The necropolis of Cyrene represents an unbelievable context, very rich in elaborated architectures, monumental funerary complexes and extraordinaire archaeological finds. This huge and inestimable site is still giving interesting news, especially from the sculptural point of view. However, the richness of this site and the unplanned and unsustainable modern urban encroachment in the area have determined for long time looting, vandalism and even the destruction of elaborated and monumental tombs. Numerous sculptures have been robed during last years and often are brought outside Libya to be sold illegally. Recently the Department of Antiquities has recovered two egregious sculptures, one of them from the southern necropolis of Cyrene, while the second one has been recovered in Tobruk by the army, with the help of the DoA, before passing the Egyptian border. Two Libyan colleagues (Abdulrhim S.Sharif and Said Alannabi) are collaborating here with the report concerning this statue from Tobruk, explaining how the statue was robbed from Cyrene, for a certain period was conserved illegally at Derna, probably by a Daesh group, together with other objects coming from Iraqi, Syria and Egypt, and then was moved to be sold in Egypt, but fortunately blocked by the army before passing the Libyan border. The two statues are dating to the 4th-3rd century BC and are gorgeous examples of Cyrenaican sculptures. They are both in Paros marble and present seated female statues, with elaborated dressing and iconographic schema very well known for strict parallels with the so called Cyrenaican Funerary Goddesses. Moreover, a third statue, quite similar for position, gesture, dressing and iconography, has been recently sold through web and is now in a private collection, and the traces of its ‘trip’ have been lost. However is important to present also this third statue together with the other two which are very similar, and to reconstruct at least, their cultural context. Moreover, the statue coming from the southern necropolis presents also an inscription with the name Phero Semeros, that is Phero, daughter of Semer, which can find parallels in Cyrene for both names: a detailed epigraphic and onomastic study of C. Dobias Lalou is here presented in appendix. Thanks to the work of the DoA we can reconstruct the context of this statue, which is a quite interesting and elaborated tomb, the S197, which has never been published before, but fortunately studied by Luca Cherstich, of Chieti University. Moreover, during a recent mission, also Oscar Mei, of Urbino University, has been able to control the area, so we now know how the context was and how it is now. Therefore this paper intends, with the contributions of several scholars of different Missions, both Italian, of Chieti (Oliva Menozzi, Luca Cherstich, Silvano Agostini) and Urbino (Oscar Mei) Universities as well as of the French Mission (Morgan Belzic and Catherine Dobias Lalou) and of the soas (School don (Igor Cherstich, ucl), to collaborate in studying and publishing the sculptures, in reconstructing the ‘broken contexts’ due to the looting, and try to understand the routes of the illicit traffic of these Cyrenaican sculptures up to the black market and to the international auctions. The paper represents a great example of how the collaboration among missions and DoA can help in recovering, relocating and re-contextualizing precious sculptures, which have otherwise contexts ‘broken’ forever.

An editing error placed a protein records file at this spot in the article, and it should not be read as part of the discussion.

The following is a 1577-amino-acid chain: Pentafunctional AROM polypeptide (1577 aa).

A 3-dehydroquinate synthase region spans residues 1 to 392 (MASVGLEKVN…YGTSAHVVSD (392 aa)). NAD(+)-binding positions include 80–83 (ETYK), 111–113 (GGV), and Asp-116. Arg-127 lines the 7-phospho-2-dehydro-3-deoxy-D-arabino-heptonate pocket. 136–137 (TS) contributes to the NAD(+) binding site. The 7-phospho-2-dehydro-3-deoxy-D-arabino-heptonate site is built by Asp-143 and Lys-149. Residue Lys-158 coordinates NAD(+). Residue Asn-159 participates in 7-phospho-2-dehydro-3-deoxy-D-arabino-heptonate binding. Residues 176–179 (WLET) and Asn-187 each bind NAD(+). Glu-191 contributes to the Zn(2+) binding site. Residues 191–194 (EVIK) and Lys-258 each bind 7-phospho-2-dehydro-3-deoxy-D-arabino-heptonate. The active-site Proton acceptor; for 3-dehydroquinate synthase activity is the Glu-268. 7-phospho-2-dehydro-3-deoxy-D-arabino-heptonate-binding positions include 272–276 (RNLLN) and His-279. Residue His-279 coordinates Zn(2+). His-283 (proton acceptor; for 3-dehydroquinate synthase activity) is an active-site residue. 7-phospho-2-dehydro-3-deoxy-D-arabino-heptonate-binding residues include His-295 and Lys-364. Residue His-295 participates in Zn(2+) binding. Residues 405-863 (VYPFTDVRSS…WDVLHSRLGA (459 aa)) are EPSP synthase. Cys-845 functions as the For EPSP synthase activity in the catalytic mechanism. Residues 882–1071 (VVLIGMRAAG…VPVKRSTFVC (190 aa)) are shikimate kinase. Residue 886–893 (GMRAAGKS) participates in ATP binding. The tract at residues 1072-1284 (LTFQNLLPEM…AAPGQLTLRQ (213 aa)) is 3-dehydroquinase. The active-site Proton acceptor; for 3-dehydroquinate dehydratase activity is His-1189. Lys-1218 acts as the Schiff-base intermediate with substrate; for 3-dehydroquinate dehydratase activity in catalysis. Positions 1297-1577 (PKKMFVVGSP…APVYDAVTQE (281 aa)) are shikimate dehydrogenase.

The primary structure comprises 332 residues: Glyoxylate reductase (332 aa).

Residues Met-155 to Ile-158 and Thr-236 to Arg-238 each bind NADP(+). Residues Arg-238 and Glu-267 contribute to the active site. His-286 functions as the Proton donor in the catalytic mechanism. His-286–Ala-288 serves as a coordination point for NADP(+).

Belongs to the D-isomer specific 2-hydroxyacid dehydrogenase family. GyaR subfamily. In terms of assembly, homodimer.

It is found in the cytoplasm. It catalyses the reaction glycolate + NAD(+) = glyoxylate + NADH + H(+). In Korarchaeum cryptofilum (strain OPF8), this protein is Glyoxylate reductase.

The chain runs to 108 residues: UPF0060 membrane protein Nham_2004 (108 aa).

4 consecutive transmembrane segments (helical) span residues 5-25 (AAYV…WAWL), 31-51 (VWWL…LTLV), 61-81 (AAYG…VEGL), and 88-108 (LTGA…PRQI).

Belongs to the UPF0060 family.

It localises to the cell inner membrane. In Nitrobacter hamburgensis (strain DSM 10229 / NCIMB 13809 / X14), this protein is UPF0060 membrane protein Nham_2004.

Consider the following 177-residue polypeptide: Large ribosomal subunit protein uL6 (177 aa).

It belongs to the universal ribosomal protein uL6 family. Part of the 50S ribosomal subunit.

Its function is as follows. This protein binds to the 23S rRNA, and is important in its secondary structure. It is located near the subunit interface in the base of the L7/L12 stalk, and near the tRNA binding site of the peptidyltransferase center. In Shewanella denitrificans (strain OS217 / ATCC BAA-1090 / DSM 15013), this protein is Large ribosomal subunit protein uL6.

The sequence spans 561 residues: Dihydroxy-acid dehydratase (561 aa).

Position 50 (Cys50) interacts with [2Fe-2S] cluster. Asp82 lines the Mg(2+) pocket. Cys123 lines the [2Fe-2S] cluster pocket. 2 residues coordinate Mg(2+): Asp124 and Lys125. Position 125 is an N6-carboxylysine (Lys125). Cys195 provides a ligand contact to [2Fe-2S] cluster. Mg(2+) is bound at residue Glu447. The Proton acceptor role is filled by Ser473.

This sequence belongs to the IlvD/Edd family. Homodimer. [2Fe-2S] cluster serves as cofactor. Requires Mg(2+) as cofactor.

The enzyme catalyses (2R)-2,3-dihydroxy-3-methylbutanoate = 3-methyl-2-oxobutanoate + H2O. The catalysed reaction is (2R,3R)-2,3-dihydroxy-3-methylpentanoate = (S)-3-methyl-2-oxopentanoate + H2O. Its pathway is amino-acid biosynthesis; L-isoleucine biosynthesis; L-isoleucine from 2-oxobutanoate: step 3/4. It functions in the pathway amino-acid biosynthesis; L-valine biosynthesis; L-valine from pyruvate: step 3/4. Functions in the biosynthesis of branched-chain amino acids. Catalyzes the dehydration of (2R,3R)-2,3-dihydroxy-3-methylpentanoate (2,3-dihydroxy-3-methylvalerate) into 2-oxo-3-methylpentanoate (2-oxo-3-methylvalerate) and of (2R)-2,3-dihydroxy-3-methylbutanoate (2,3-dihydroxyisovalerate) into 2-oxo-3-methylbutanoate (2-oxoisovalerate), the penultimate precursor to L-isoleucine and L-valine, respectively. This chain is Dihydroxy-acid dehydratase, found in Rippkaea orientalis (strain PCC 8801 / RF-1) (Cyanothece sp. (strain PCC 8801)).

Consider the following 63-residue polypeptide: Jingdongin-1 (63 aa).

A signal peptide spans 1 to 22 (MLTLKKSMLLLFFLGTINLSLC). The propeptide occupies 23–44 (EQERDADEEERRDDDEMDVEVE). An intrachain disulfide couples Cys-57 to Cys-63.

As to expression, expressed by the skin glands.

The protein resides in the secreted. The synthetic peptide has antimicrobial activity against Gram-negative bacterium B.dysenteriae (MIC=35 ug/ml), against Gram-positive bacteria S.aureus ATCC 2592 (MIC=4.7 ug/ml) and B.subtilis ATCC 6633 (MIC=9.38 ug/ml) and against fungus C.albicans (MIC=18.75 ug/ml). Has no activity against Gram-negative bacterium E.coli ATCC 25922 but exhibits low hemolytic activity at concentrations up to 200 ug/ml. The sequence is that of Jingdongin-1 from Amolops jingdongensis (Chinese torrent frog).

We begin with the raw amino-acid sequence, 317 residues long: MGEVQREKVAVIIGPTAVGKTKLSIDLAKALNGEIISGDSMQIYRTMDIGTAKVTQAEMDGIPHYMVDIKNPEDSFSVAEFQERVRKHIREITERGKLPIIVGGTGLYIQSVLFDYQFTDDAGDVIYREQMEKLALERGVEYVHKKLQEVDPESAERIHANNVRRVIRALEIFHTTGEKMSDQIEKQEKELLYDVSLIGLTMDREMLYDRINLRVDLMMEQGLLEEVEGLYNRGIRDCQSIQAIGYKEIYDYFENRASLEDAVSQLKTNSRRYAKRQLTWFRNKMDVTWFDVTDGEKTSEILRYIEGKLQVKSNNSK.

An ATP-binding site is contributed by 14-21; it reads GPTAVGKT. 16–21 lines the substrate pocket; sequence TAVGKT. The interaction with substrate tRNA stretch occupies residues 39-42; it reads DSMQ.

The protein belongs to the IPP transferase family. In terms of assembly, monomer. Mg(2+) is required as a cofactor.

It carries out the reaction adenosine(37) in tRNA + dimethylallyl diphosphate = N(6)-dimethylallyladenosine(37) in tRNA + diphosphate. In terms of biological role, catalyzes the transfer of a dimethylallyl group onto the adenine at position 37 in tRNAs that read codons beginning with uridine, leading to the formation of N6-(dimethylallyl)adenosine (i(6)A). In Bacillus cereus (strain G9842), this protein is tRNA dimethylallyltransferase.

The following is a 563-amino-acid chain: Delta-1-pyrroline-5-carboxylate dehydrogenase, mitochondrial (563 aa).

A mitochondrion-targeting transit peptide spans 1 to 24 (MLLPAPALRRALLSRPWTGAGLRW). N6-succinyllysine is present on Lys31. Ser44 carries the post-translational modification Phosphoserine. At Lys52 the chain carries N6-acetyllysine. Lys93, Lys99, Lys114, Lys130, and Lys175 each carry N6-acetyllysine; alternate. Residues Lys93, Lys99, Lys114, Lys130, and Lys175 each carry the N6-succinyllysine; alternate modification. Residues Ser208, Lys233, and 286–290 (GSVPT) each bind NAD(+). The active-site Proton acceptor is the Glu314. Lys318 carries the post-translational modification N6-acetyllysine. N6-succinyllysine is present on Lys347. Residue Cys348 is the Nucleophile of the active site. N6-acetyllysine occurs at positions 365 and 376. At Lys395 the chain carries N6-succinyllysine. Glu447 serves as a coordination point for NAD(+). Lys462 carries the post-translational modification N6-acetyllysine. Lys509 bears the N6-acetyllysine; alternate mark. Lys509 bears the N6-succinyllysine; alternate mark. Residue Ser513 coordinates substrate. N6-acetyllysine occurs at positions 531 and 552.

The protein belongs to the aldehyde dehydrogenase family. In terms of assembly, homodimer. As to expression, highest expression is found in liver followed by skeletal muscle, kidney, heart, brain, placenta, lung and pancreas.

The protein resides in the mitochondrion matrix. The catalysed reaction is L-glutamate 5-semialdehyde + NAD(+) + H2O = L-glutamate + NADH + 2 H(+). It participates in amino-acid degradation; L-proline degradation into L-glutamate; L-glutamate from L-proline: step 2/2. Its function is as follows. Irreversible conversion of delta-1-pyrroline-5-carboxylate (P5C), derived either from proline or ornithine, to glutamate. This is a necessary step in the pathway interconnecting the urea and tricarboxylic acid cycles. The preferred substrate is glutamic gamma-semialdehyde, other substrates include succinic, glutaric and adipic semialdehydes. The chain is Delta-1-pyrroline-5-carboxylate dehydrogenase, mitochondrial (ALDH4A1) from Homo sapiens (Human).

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Utilizza questo identificativo per citare o creare un link a questo documento: http://hdl.handle.net/11564/730381